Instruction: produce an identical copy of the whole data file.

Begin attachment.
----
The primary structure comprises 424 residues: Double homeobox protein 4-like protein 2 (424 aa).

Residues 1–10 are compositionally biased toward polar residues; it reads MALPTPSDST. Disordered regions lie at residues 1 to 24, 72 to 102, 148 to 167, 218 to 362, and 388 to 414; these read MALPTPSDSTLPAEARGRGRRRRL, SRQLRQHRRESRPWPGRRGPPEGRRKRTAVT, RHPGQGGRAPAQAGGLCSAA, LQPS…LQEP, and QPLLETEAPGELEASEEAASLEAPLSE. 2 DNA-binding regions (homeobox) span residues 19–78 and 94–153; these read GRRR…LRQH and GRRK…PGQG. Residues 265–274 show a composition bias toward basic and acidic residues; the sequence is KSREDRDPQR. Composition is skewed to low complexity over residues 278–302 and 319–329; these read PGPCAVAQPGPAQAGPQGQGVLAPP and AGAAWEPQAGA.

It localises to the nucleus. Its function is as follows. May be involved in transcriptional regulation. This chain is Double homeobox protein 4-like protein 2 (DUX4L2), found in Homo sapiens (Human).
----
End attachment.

The primary structure comprises 424 residues: Double homeobox protein 4-like protein 2 (424 aa).

Residues 1–10 are compositionally biased toward polar residues; it reads MALPTPSDST. Disordered regions lie at residues 1 to 24, 72 to 102, 148 to 167, 218 to 362, and 388 to 414; these read MALPTPSDSTLPAEARGRGRRRRL, SRQLRQHRRESRPWPGRRGPPEGRRKRTAVT, RHPGQGGRAPAQAGGLCSAA, LQPS…LQEP, and QPLLETEAPGELEASEEAASLEAPLSE. 2 DNA-binding regions (homeobox) span residues 19–78 and 94–153; these read GRRR…LRQH and GRRK…PGQG. Residues 265–274 show a composition bias toward basic and acidic residues; the sequence is KSREDRDPQR. Composition is skewed to low complexity over residues 278–302 and 319–329; these read PGPCAVAQPGPAQAGPQGQGVLAPP and AGAAWEPQAGA.

It localises to the nucleus. Its function is as follows. May be involved in transcriptional regulation. This chain is Double homeobox protein 4-like protein 2 (DUX4L2), found in Homo sapiens (Human).